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Opus in profectus

# Quantum Chromodynamics

## Practice

### practice problem 1

The mass of the top quark is 172.69 GeV/c2— heavier than some atoms. Identify the heaviest element that is lighter than the top quark.

#### solution

The mass of subatomic particles is measured in electronvolts while chemical elements are weighed in atomic mass units. This is a question about unit conversion.

 mtop = 172.69 GeV/c2 103 MeV 1 u 1 GeV 931.494 MeV/c2

mtop = 185.390 u

Now we need a periodic table. I have a nice one in this book. Find the elements that are around 186 u.

 74 W 183.84
 75 Re 186.21
 76 Os 190.23

It looks like the top quark is heavier than an atom of every element up to element 75 — rhenium. This is the pretty good answer. However…

You may recall that the masses stated on a periodic table are averages. Atoms of every element can be found with a variety of masses. These variations are called isotopes. Here's a fragment of the table of isotopes for tungsten, rhenium, and osmium with the top quark slipped in.

Isotopes with mass approximately equal to 185 u Source: LBL and KAERI
tungsten (z = 74) rhenium (z = 75) osmium (z = 76)
182W 181.948 206 u 26.3% 182Re 181.951 211 u 182Os 181.952 186 u
183W 182.950 225 u 14.3% 183Re 182.950 821 u 183Os 182.953 110 u
184W 183.950 933 u 30.7% 184Re 183.952 524 u 184Os 183.952 491 u 0.02%
185W 184.953 421 u 185Re 184.952 956u 37.4% 185Os 184.954 043 u
mass of the top quark = 185.390 u
186W 185.954 362 u 28.6% 186Re 185.954 987 u 186Os 185.953 838 u 1.58%
187W 186.957 158 u 187Re 186.955 751 u 62.6% 187Os 186.955 748 u 1.60%
188W 187.958 487 u 188Re 187.958 112 u 188Os 187.955 836 u 13.3%
189W 188.961 912 u 189Re 188.959 228 u 189Os 188.958 145 u 16.1%
190W 189.963 180 u 190Re 189.961 816 u 190Os 189.958 445 u 26.4%
191W n/a 191Re 190.963 124 u 191Os 190.960 928 u
192W n/a 192Re 191.965 960 u 192Os 191.961 479 u 41.0%

The top quark is heavier than most naturally ocurring tungsten atoms, lighter than most naturally ocurring rhenium atoms, and lighter than nearly all naturally ocurring osmium atoms. This is the pedantic answer to this question.

### practice problem 2

What fraction of the mass of you and me, the air, earth, oceans, and everything else we deal with in our ordinary lives is due to the strong force?

#### solution

Protons have a mass of 938.272 MeV/c2. Neutrons have a mass of 939.565 MeV/c2. The masses of the up and down quarks are 2.3 MeV/c2 and 4.8 MeV/c2, respectively. This means that quarks make up…

 2mu +1md = 2(2.3 MeV/c2) + 1(4.8 MeV/c2) mp 938.272 MeV/c2 2mu +1md = 9.4 MeV/c2 mp 938.272 MeV/c2 2mu +1md = 1.00% of the mass of a proton mp 1mu +2md = 1(2.3 MeV/c2) + 2(4.8 MeV/c2) mn 939.565 MeV/c2 1mu +2md = 11.9 MeV/c2 mn 939.565 MeV/c2 1mu +2md = 1.27% of the mass of a neutron mn

Most of the universe is hydrogen, but the Earth is more than just hydrogen. There's oxygen, silicon, carbon, aluminum, and more. These elements are made of nuclei that are roughly half protons and half neutrons. I can't tell you anything better than that. Let's agree to be reasonable in our precision.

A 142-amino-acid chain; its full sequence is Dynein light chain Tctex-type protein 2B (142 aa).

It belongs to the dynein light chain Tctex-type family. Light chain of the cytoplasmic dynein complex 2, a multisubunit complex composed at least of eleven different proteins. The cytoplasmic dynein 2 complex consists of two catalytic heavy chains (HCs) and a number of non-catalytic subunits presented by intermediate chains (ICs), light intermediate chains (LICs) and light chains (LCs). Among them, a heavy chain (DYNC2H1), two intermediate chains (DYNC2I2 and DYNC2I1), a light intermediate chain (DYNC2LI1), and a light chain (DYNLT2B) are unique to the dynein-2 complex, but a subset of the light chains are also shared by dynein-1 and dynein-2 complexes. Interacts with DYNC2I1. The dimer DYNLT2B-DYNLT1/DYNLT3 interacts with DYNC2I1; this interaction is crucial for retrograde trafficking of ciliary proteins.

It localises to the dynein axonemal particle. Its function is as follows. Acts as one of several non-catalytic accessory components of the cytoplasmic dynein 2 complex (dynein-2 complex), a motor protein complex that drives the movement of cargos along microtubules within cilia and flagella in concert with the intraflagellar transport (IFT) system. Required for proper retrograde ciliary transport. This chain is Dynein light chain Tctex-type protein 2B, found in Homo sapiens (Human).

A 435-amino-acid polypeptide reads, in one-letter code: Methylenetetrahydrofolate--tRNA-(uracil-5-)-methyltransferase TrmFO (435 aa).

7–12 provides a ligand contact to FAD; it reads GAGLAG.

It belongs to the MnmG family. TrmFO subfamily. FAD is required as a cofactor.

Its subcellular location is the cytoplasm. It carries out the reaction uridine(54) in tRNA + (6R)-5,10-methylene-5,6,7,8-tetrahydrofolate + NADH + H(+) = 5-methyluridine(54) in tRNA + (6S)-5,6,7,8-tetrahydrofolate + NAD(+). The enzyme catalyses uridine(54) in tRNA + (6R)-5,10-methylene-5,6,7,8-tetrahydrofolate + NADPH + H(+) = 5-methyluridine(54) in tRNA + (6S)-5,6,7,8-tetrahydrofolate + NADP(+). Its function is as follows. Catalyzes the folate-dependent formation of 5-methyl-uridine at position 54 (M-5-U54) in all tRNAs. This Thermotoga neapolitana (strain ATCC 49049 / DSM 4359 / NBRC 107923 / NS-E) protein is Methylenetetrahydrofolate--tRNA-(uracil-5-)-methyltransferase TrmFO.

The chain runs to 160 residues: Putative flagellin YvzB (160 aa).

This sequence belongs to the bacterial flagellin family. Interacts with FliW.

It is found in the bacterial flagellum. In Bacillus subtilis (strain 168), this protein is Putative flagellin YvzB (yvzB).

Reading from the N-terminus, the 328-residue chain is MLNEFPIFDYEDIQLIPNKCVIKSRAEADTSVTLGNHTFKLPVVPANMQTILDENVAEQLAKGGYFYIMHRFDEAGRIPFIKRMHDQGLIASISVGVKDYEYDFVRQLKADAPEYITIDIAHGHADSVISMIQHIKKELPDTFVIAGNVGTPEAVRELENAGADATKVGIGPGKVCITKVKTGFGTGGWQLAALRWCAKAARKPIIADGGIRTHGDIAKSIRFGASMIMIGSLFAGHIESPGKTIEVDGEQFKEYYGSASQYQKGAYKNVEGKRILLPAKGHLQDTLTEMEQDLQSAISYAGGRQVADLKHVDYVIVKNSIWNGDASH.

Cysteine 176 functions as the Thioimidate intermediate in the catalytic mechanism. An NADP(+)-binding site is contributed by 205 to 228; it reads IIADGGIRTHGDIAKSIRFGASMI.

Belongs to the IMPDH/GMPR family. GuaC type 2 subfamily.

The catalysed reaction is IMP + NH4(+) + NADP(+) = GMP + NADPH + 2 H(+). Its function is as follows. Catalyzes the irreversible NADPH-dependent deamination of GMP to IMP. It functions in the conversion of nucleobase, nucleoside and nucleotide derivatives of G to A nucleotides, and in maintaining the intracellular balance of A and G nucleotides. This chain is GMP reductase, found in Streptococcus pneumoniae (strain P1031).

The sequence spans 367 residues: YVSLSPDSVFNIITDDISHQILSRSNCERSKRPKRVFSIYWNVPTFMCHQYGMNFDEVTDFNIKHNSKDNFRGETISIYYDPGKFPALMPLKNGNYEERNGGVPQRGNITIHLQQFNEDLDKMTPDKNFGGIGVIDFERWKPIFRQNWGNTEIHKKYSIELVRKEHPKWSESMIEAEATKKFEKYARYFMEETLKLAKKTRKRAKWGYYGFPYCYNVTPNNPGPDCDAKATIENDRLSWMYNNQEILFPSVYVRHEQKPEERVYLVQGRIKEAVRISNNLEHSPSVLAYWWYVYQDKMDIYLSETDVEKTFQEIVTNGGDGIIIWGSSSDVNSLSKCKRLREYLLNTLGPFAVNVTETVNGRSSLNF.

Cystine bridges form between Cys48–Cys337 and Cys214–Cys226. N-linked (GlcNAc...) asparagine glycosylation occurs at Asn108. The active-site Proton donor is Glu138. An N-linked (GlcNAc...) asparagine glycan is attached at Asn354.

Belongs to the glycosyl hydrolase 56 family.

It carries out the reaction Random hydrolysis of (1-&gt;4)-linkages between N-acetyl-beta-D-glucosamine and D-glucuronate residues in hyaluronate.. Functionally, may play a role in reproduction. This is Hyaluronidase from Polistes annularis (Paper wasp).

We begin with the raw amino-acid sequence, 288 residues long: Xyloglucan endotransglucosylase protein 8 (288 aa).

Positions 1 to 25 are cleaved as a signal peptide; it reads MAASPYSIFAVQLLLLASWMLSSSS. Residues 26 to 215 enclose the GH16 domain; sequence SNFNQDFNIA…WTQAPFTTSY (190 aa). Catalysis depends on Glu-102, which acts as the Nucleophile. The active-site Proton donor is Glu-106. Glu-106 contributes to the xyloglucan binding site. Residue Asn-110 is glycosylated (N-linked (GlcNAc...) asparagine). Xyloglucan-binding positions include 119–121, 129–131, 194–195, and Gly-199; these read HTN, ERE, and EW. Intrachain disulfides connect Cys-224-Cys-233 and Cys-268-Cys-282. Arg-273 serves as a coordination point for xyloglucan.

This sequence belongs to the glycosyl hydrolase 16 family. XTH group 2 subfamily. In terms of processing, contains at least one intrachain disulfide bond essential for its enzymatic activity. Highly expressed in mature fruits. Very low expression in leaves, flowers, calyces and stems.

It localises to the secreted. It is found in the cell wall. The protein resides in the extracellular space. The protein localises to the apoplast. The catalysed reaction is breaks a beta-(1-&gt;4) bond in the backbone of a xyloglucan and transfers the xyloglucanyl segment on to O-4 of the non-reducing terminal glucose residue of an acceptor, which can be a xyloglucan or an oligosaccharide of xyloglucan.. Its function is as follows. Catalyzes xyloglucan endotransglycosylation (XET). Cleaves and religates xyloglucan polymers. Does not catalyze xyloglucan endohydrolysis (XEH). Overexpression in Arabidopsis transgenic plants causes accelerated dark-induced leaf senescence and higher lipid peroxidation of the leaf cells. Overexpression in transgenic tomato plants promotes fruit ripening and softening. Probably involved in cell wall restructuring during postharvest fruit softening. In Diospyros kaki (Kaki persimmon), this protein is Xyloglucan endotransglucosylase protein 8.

The strong force is responsible for nearly 99 per cent of the mass we deal with in our everyday lives.

### practice problem 3

The sigma baryons are a family of particles with two first generation quarks (u, d) and one higher generation quark (s, c, b). Top quarks probably cannot form sigma baryons since they decay before they can interact with other quarks. Sigma baryons can have a charge of −1e, 0e, +1e, or +2e.
1. What combination(s) of quarks will produce a sigma baryon with a charge of −1e?
2. What combination(s) of quarks will produce a sigma baryon with a charge of +0e?
3. What combination(s) of quarks will produce a sigma baryon with a charge of +1e?
4. What combination(s) of quarks will produce a sigma baryon with a charge of +2e?

#### solution

Don't try answering the parts of this question in the order given. Answer the whole question at once. First recognize that the are three possible first generation quark pairs that make up sigma baryons (uu, ud, dd). Then recognize that there are three possible remaining quarks (s, c, b). Set up a 3×3 table, pop in the charges, add them up, and pick out the combinations with the appropriate total charge.
The sigma baryons
uu ud dd
s uus
(+⅔ e)(+⅔ e)(−⅓ e)
+1 e
uds
(+⅔ e)(−⅓ e)(−⅓ e)
+0 e
dds
(−⅓ e)(−⅓ e)(−⅓ e)
−1 e
c uuc
(+⅔ e)(+⅔ e)(+⅔ e)
+2 e
udc
(+⅔ e)(−⅓ e)(+⅔ e)
+1 e
ddc
(−⅓ e)(−⅓ e)(+⅔ e)
+0 e
b uub
(+⅔ e)(+⅔ e)(−⅓ e)
+1 e
udb
(+⅔ e)(−⅓ e)(−⅓ e)
+0 e
ddb
(−⅓ e)(−⅓ e)(−⅓ e)
−1 e
1. There are two sigma baryons with a charge of −1 e

dds), ddbb)

2. There are three sigma baryons with a charge of 0 e

uds0), ddc0c), udb0b)

3. There are three sigma baryons with a charge of +1 e

uus+), udc+c), uub+b)

4. There is one sigma baryon with a charge of +2 e

uuc++c)

### practice problem 4

Two protons in a helium nucleus are sparated by a typical distance of 1.2 fm. Determine…
1. the electrostatic force between them. (About how big is this?)
2. the gravitational force between them. (About how big is this?)